In a city where most forms of entertainment are forbidden on theological grounds, shopping has been raised to a kind of art form, and you can get just about anything imaginable in Riyadh. Gold is one of the best purchases you can make -- and this is also true in the rest of the Gulf as well. You pay the going London spot price per ounce plus no more than 10% for workmanship. The savings are spectacular: I paid $85 for a pair of hoop earrings for my wife, who saw virtually identical ones in Minneapolis for almost $600! Tailors are also very cheap. If you have some time -- say 10 days -- take a favorite garment to a good tailor and ask him to copy it using the fabric you've...Read More

Member Rating 4 out of 5 on November 29, 2001

Gold Suq
Thumeiry Street
Riyadh, Saudi Arabia

The Falconers' Meeting

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Story/Tip

Saudi Falconers Photo, Riyadh, Saudi Arabia
Quote:
One of my favorite pastimes in Riyadh was to wander down to the square in front of the main Friday mosque early on a Friday morning to chat with the Saudis who gathered there every week to show off their birds and exchange hunting stories. Whether this is still possible now that the entire downtown district of Riyadh has been torn down and rebuilt from scratch is doubtful.Be that as it may, when I lived there in the early to late 80s it was a great experience. As many as a couple dozen men with three times as many birds would be there. They would stick their wooden perches in the ground, tether the birds to them, and proudly show them off to anyone who happened by. The atmosphere was q...Read More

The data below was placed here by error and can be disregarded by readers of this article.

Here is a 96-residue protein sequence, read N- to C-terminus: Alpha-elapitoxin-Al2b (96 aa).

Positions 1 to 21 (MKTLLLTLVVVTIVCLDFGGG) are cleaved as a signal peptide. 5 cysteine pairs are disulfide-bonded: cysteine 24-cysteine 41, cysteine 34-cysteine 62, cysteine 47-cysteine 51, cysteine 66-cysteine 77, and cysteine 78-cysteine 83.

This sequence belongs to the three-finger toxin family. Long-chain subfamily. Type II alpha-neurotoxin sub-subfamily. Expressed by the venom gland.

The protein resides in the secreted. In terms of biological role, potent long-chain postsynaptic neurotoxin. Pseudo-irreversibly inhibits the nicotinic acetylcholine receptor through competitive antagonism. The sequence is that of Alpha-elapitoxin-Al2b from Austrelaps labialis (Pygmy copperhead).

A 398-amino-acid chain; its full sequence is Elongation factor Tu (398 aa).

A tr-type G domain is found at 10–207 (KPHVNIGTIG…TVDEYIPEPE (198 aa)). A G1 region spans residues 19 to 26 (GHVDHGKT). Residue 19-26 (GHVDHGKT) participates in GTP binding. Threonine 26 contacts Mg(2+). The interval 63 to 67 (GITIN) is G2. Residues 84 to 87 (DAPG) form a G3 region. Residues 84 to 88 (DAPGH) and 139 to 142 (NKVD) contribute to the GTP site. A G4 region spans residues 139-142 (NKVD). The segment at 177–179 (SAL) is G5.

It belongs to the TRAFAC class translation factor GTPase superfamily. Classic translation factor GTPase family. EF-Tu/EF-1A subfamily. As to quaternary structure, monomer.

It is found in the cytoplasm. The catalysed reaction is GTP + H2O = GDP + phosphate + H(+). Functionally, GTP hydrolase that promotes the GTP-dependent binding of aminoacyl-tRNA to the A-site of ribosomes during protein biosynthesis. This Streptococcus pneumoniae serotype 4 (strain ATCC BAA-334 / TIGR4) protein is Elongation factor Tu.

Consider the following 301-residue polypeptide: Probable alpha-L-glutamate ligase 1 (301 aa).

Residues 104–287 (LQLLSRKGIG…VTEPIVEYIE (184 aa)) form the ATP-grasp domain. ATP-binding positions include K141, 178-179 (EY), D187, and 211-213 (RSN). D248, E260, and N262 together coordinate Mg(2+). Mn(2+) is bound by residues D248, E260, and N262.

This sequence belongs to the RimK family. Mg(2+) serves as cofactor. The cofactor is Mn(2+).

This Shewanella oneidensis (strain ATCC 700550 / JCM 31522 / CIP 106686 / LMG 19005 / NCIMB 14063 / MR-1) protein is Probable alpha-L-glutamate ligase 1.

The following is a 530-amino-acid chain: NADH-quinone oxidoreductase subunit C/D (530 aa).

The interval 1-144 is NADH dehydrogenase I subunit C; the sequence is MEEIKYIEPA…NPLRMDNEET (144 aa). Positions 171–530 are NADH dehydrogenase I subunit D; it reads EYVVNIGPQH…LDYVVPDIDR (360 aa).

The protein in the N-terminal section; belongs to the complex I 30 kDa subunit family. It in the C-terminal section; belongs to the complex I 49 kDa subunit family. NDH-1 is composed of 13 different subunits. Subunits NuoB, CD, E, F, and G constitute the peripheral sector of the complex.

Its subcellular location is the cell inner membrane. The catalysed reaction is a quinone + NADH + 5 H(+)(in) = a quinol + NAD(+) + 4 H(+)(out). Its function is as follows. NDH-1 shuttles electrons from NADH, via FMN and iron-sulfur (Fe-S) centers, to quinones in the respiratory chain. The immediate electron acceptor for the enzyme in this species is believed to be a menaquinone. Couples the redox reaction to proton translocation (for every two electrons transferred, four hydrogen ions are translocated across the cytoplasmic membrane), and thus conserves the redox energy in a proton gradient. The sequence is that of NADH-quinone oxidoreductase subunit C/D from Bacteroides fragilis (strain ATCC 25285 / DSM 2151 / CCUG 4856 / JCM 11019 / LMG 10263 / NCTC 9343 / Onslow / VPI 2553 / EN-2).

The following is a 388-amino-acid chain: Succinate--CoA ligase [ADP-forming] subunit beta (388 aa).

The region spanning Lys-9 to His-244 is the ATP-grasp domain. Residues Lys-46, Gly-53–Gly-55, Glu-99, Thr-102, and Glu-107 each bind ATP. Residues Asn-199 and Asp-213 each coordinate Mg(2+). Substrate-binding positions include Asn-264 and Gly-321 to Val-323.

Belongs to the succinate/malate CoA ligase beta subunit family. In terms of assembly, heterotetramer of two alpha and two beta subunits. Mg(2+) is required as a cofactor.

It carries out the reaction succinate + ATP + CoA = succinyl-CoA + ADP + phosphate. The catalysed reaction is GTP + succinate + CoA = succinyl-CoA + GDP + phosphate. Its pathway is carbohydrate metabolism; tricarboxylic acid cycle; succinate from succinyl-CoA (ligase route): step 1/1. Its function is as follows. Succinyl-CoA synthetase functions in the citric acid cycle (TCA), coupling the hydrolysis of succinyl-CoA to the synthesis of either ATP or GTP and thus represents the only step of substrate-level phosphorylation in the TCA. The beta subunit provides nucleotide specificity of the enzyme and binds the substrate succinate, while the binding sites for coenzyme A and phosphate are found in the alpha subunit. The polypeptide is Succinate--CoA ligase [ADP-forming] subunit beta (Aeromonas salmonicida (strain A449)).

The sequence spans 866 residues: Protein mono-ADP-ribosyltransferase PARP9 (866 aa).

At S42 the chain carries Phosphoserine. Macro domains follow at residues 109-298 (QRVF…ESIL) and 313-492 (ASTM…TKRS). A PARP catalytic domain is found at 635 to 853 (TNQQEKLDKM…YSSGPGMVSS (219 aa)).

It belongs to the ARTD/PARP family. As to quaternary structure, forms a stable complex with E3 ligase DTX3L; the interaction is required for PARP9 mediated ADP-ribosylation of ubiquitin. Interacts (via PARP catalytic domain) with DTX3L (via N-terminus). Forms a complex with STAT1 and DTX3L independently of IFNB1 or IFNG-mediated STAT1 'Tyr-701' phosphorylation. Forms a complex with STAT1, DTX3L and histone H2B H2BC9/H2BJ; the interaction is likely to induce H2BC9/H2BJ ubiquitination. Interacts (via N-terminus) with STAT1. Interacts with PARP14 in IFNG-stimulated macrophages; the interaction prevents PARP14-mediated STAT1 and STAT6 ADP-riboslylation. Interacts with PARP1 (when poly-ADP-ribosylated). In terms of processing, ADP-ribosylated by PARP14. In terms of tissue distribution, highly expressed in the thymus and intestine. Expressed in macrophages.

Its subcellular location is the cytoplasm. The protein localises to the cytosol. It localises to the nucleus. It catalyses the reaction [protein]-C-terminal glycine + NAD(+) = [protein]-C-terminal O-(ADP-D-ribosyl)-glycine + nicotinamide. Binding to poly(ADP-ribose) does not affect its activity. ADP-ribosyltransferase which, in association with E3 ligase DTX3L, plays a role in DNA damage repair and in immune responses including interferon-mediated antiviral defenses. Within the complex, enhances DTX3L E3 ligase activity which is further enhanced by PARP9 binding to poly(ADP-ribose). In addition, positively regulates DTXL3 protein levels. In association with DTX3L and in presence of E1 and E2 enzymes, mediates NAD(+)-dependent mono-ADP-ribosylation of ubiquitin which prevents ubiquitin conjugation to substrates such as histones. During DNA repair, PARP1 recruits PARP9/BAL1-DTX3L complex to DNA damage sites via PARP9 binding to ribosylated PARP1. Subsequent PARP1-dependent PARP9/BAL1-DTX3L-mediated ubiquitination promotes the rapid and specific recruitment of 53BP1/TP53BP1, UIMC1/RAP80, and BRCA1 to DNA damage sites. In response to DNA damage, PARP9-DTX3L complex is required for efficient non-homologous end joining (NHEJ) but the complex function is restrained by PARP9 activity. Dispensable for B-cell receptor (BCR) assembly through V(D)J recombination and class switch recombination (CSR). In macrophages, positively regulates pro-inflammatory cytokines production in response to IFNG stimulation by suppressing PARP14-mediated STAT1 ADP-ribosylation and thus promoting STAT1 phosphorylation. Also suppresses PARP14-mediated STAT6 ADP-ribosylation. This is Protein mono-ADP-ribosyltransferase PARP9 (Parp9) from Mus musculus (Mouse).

Dealing with Riyadh and Saudi Arabia

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Story/Tip

Closed for Prayer Photo, Riyadh, Saudi Arabia
Quote:
Living in -- or even visiting -- Riyadh requires patience, adaptability, and tolerance in roughly equal measure. If you don't possess them, don't even think about going even if for just a little while. The first thing you'll notice when you go out for the first time is the lack of women alone in public places, whether on the streets, in hospitals, in banks, in shops, supermarkets, or in the suqs. You see almost none. The reason for this is that according to the Qor'an, women must be "protected" at all times; in other words they must be accompanied by someone. Aside from going out with friends, the only males they can legally be seen with are brothers, sons, husbands, and fathe...Read More

Downtown Riyadh before Urban Rehab

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Story/Tip

The Bedu Suq Photo, Riyadh, Saudi Arabia
Quote:
An Introductory Caveat Central Riyadh, what could be termed the "downtown business district", was pretty much totally reconstructed after the Gulf War, in large measure because of the destruction caused by Yemeni shopowners who torched their stores after receiving the news that they would all be deported after Yemen had sided with the Iraqis. The alternative was to stand by while all their wares were confiscated by the Saudi authorities. Therefore, my description of the city I knew will probably not bear a lot of resemblance to what one sees today. That said, the few old "monuments" depicted in the photos below do -- apparently -- still exist. Batha -- Downtown ...Read More

About the Writer

Overlander

Overlander
Muscat, Oman